Global equity markets rallied on Monday, with each of Wall Street’s three major averages kicked off the trading week by closing at records, as revived hopes the United States and China could soon sign an interim deal to end their prolonged trade war lifted investor sentiment.
A burst of merger activity also lifted equities, with trade-sensitive miners in Europe and semiconductors on Wall Street climbing on reports suggesting the world’s two largest economies were close to an initial trade deal.
European shares posted their best day in three weeks as France’s LVMH agreed to buy luxury jeweler Tiffany & Co for $16.2-billion, and Swiss drugmaker Novartis agreed to a $9.7-billion acquisition of The Medicines Co.
In the United States, TD Ameritrade Holding Corp agreed to an all-stock deal valued at $26 billion.
The big driver of equity market gains were reports that an elusive “phase one” U.S.-Sino trade agreement was near.
“The market’s really assuming that we get an initial deal,” Tim Ghriskey, chief investment strategist at Inverness Counsel in New York. “There’s a lot of optimism, excessive optimism, but there is still some upside assuming that it does occur.”
Corporate management has put on hold capital expenditures on property, plant and equipment because of uncertainty surrounding the deal, which has dragged on the industrial side of the economy, Ghriskey said.
“I don’t see the market selling off when eventually we get a deal, but there’s limited upside at that point,” he said.
U.S. national security adviser Robert O’Brien said on Saturday that a trade pact was still possible by year’s end, while Chinese state-backed tabloid Global Times said Beijing and Washington were “very close” to a “phase one” trade deal.
Adding to the positive mood was the weekend announcement that China would seek to improve protections for intellectual property rights, a sticking point in the talks.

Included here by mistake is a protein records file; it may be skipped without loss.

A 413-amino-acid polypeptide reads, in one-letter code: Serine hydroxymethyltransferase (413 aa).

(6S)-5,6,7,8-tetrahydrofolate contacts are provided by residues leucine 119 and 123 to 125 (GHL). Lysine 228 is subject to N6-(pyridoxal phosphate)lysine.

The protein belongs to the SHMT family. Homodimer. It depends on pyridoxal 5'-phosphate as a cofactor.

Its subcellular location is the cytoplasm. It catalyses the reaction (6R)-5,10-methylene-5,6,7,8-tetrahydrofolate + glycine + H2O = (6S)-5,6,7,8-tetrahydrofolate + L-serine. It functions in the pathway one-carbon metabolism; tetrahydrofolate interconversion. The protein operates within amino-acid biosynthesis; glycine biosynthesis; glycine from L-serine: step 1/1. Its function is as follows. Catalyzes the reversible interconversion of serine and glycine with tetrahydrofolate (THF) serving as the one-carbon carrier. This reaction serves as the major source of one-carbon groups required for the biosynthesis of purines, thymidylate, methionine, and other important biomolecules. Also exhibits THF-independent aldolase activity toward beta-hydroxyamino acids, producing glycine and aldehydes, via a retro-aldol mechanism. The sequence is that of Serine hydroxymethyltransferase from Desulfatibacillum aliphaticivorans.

Canada’s main stock index rose for the first time in six sessions on Monday, as appetite for riskier assets improved around the globe.
The Toronto Stock Exchange’s S&P/TSX composite index was unofficially up 78.02 points, 0.46 per cent, at 17,032.86.
Also helping the mood was deal making activity.
Detour Gold Corp jumped 1.8 per cent after bigger rival Kirkland Lake Gold Ltd agreed to buy the miner for about $4.89-billion in an all-stock deal. Kirkland Lake shares fell over 17 per cent.
Kirkland Lake’s share decline weighed on the broader materials index, which shed 0.6 per cent.
Leading the index were Interfor Corp., up 4.5 per cent, Martinrea International Inc., up 4.3 per cent, and West Fraser Timber Co Ltd., higher by 3.8 per cent.
Lagging shares included Aurora Cannabis Inc., down 6.7 per cent, and Transcontinental Inc., lower by 3.1 per cent.
The Canadian dollar was unchanged against its U.S. counterpart on Monday, steadying after it declined last week, as strong domestic data offset evidence that a strike at Canada’s biggest railroad was taking a toll on the country’s economy